A whiff of history

Aqilah Rahman

When we stroll down the hallways of libraries or any other places housing a massive collection of old books and historical manuscripts, one of the first things we’ll usually notice is the smell.

It’s a distinct kind of smell that many of us are familiar with.

Some people find the smell of old books pleasant, especially if they are well taken care of and haven’t fallen victim to unfortunate incidents that include spilled water and mould.

So what exactly causes the smell of old books?

It’s the result of hundreds of chemicals called volatile organic compounds (VOCs) emitted by the paper, according to a 2009 study by MatijaStrlic and colleagues, published in ACS Analytical Chemistry.

The study said that VOCs hold important clues to a book’s condition. By analysing the VOCs given off by old books, scientists can collect information that helps conservators preserve these historical artefacts.

Analysing VOCs isn’t an easy task though. Old books and historical documents can be fragile, and it’s important to avoid inflicting any damage on them while analysing their scents.

Some of the conventional methods to analyse the smell of old books require ripping out paper samples to be tested.

This may achieve the end goal but the downside is that part of the document is destroyed.

Because of this, scientists are developing other ways to “sniff” old books without damaging them. One of the recent studies that looks into a non-destructive method to sniff out old books was published in ACS Censors last year.

Titled Preserve Your Books through the Smell, the study includes assembling an “electronic nose” based on quartz crystals.

The researchers tested 19 books published from 1567 to 2016, classified by time period, paper composition, colour and visible state. VOCs emitted by these books were then collected and analysed with the electronic nose.

The electronic nose was able to distinguish between paper made from cotton or linen rags and paper made from wood.

It also distinguished books from different time periods.

Additionally, the electronic nose distinguished between books with yellow papers, a sign of paper degradation, and well-preserved books with papers, although they are made from the same material.

The study concludes that this method could help identify books in need of preservation.

It could also help protect books from VOCs emitted by nearby books on a shelf.

Aside from preserving the physical conditions of books, scientists like Cecilia Bembibre are also working towards documenting and archiving historic smells. One way to do this is by analysing VOCs of old artefacts – in this case, an antique book and a historic library.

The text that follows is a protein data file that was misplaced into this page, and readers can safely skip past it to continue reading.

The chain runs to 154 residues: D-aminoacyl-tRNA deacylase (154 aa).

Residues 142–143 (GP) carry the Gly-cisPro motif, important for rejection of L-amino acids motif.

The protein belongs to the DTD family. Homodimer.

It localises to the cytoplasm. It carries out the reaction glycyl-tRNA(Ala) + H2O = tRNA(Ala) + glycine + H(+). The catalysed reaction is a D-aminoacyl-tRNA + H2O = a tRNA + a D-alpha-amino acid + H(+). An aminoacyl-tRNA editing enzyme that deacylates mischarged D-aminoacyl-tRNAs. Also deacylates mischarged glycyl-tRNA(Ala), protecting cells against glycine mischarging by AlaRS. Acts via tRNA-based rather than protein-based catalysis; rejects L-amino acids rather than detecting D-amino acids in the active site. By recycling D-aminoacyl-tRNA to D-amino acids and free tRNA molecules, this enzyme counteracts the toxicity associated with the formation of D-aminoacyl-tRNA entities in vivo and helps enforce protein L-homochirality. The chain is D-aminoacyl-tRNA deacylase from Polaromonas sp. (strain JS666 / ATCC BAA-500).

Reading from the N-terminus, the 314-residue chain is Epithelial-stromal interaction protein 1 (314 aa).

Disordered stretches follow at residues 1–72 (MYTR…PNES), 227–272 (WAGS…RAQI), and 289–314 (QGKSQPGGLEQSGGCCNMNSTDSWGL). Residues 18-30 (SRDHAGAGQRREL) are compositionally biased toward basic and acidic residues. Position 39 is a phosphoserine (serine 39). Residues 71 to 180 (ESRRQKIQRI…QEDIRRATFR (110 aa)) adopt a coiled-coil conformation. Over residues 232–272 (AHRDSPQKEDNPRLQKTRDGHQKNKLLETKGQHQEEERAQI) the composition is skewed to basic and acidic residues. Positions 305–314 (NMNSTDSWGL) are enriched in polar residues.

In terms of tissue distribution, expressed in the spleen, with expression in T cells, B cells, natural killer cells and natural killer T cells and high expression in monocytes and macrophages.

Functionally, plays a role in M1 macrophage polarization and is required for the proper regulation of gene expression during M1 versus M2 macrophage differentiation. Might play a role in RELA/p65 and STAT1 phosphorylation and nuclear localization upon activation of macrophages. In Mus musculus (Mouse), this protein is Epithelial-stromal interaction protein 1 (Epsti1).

In 2017, a study by Bembibre and MatijaStrlic was published in the Heritage Science journal. The study aimed to match the VOCs given off by an old book and a historic library to their scents.

Volunteers were split into two categories – one group described the smell of an antique book, and the other group described the smell of a historic library.

When describing the smell of the antique book, participants mostly used words like “chocolate”, “coffee”, “old” and “wood”.

Some participants described the smell as “socks” and “moth”, among other things.

On the other hand, the library smellers mostly used words like “woody”, “smoky”, “earthy” and “vanilla”. Over 70 per cent of the volunteers described the smell as “pleasant”, while 14 per cent rated it as “mildly pleasant” and 14 per cent as “neutral”.

By matching the VOCs given off to their scents described by the volunteers, Bembibre and Strlic developed the Historic Book Odour Wheel. With this wheel, you can match a VOC to its respective scent. For example, a book that smells like vanilla is caused by the chemical vanillin, whereas the caramel scent is caused by furfural.

The wheel represents “the first step towards documenting and archiving smells”, Bembibre and Strlic wrote in the article.

“By documenting the words used by the visitors to describe a heritage smell, our study opens a discussion about developing a vocabulary to identify aromas that have cultural meaning and significance,” said Bembibre in a press release after the study was published.

She shared that the wheel has the potential to be used to study a book’s state of decay, which will aid in preservations.

Bembibre also suggested the wheel could be potentially used to recreate smells in a museum, so that visitors know what it smelled like in the past.

But before that, further research is needed, she added.